Charities step up to the challenge of providing virtual therapy for children with cerebral palsy

20th May 2020 Clinical Negligence

With the strict lockdown rules we have all been living with since March 23 it was a relief this week to be given a very modest easing of the restrictions.

We are all missing out on the routine of our usual lives as a result of social distancing but for a majority of us this will hopefully not have any long lasting effects and we will pick up where we left off, albeit in a new normal.

However, I have been thinking about my clients with cerebral palsy who require various different therapies to improve their quality of life but will have been severely restricted due to Covid-19. Ongoing therapy is vitally important for children with cerebral palsy. It can keep them fit and healthy and improve function and independence. Without it they may be left with additional pain, reduced mobility and regressed communication skills. Parents will have to be trying to plug the shortfall as best they can at the moment which is far from ideal and puts additional pressure on the whole family.

What is cerebral palsy?

Cerebral palsy is a motor disorder caused by brain damage sustained during pregnancy, birth or in the first few weeks of life. In the children I and the other brain injury specialist solicitors at JMW represent it has often been caused by a delay in delivery as a baby.

Cerebral Palsy can affect muscle control, coordination, and tone, reflexes, posture and balance, depending on the timing and nature of brain damage in different ways. The damage can cause muscles to be stiff or weak (spasticity) or affect muscle tone causing spasms.  Balance and co-ordination can be affected. The effects can be mild, for example it may be difficult to open your hand to grip or very severe, so that you cannot move your limbs in any controlled way on your own.

One in three children with cerebral palsy is unable to walk and one in four children with cerebral palsy cannot feed or dress themselves.

How does therapy help?

The benefits of therapy are wide-ranging and can make an enormous difference to the quality of life of children with cerebral palsy.

With intensive therapies some children can learn to walk, with or without an aid, and/or communicate.  The parents of a client of mine were told their daughter would not be able to walk but with an intensive programme of conductive education and physiotherapy she was able to learn to walk enough to get around the home and even to manage stairs

Occupational therapy can help with tasks such as getting dressed and holding a pencil. Meanwhile speech and language therapy (SLT) can help develop ways of communicating and helping with eating and drinking. Speech and language therapists can also teach an alternative method of communication, such as sign language or using pictures.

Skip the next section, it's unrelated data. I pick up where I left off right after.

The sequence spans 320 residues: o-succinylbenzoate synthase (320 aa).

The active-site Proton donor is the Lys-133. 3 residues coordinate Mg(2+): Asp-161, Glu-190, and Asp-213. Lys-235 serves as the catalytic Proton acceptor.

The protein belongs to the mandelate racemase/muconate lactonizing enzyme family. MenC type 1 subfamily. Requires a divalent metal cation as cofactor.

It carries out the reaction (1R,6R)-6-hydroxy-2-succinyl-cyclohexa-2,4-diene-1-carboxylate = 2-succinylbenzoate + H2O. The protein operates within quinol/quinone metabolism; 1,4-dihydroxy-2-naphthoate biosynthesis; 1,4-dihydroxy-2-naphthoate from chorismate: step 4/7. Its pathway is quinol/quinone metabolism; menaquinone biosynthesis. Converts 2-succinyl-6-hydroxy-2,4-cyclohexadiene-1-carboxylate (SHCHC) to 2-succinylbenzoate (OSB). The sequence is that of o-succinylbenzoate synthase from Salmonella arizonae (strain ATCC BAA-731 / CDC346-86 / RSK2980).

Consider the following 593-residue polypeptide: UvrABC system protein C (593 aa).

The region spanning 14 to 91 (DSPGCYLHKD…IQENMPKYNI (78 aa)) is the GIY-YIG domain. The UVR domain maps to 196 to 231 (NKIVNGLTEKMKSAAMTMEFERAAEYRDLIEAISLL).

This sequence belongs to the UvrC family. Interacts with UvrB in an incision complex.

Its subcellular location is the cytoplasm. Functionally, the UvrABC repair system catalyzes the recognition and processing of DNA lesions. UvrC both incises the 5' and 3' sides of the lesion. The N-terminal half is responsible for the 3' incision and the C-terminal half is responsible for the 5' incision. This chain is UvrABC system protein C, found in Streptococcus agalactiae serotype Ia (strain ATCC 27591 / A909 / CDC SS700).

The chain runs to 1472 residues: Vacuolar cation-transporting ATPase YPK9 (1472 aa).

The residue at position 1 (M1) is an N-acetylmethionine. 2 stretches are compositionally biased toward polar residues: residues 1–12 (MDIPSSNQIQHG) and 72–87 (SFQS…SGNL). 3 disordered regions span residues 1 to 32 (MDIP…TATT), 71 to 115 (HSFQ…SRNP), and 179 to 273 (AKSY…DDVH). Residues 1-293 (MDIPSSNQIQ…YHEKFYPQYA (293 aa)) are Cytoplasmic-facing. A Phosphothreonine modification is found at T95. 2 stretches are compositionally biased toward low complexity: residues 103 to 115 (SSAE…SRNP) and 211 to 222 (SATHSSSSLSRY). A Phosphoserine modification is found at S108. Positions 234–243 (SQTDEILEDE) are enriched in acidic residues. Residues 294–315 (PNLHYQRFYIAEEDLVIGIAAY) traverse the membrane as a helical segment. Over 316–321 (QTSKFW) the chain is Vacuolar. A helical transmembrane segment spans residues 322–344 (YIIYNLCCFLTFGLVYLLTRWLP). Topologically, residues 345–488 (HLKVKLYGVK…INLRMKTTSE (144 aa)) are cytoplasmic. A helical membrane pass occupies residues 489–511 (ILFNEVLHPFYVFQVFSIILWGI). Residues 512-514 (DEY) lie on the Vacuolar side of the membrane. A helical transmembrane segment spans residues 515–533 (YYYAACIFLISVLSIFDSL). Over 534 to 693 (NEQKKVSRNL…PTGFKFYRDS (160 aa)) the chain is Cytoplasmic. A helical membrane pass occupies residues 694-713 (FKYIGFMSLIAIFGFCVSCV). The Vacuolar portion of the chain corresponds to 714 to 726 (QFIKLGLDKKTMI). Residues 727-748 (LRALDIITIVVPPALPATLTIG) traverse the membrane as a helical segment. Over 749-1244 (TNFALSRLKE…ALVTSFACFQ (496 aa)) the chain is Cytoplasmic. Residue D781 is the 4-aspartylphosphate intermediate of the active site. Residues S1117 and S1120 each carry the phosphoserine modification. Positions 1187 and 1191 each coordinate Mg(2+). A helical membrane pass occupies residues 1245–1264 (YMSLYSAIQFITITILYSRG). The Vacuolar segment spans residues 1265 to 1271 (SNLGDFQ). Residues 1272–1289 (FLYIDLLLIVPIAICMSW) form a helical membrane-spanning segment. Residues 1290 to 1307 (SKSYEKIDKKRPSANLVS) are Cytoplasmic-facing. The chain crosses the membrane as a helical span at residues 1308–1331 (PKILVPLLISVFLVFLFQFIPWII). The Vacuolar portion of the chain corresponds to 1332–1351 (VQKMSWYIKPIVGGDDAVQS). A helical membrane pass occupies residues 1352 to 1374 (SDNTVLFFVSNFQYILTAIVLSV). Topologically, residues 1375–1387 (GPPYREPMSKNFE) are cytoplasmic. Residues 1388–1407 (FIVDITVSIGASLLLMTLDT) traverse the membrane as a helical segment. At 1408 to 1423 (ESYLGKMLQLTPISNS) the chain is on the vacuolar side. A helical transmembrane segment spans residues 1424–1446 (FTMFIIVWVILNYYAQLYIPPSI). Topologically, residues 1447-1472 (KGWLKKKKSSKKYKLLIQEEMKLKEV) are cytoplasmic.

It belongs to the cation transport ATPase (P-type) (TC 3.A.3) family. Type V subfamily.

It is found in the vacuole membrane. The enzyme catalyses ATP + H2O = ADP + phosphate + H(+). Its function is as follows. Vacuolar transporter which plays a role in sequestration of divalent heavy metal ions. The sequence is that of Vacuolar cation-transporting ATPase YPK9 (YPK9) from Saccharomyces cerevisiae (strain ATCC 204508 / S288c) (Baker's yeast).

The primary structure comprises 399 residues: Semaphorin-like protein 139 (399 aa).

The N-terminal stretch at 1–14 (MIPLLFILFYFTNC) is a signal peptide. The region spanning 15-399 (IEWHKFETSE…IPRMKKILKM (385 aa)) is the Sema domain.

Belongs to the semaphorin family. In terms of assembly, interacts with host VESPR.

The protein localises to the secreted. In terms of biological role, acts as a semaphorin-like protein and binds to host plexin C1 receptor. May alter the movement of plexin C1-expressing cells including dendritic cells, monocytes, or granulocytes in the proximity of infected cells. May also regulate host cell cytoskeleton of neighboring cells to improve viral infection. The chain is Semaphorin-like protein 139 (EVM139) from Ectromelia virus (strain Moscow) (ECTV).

As well as supporting children on a physical and practical level therapy can help mentally and emotionally - imagine the frustration of wanting a toy which although in front of you  cannot reach and grab or needing to go to the toilet but you cannot go on your own and you cannot tell anyone.

For some children with cerebral palsy, therapies are required for medical reasons. One client of mine received physiotherapy to help stop the spine contracting and curving to keep their chest open and to improve lung function. This helped to prevent chest infections and scoliosis of the spine from occurring which would have required surgery.

What’s the current situation with therapy?

For therapy to make a difference these children need expert, regular committed input from trained specialists.

Many clients of JMW have weekly or twice weekly sessions with therapists at school or at home, with family doing exercises as instructed and guided by the therapists in between.

Currently most of these children aren’t at school and therapists can’t come to their house, meaning parents are left trying to fulfill the role of therapist as well as parent, carer and teacher. To some extent they are used to this - many families do exercises with their children between therapy sessions.  However what is missing is the advice, assistance and support of a therapist.

That’s why virtual courses are so helpful and there are charities who are providing this. In London, Bobath is offering the below:

  • Weekly Welcomes - a free personal 1-2-1 session with a therapist of up to 45 minutes, to enable families to find out all about Bobath Therapy. This virtual service is available to both children and adults.

Virtual Therapy - a 45 min video consultation to existing service users – Here families and patients discuss progress, their programme and receive therapy tips from a Bobath therapist.  

In the north of England, Rainbow Hub is offering the children it supports online therapy sessions to ensure they don’t miss out due to Covid-19 and that their families are supported too at what is already a very stressful time.

With things now starting to ease slightly hopefully it won’t be too long before face-to-face sessions can resume safely but until they can it is great to see these charities rising to the challenge of providing virtual therapy.

 

 

 

 

 

 

 

 

 

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Nicola Wainwright is a Partner located in Londonin our Clinical Negligence department

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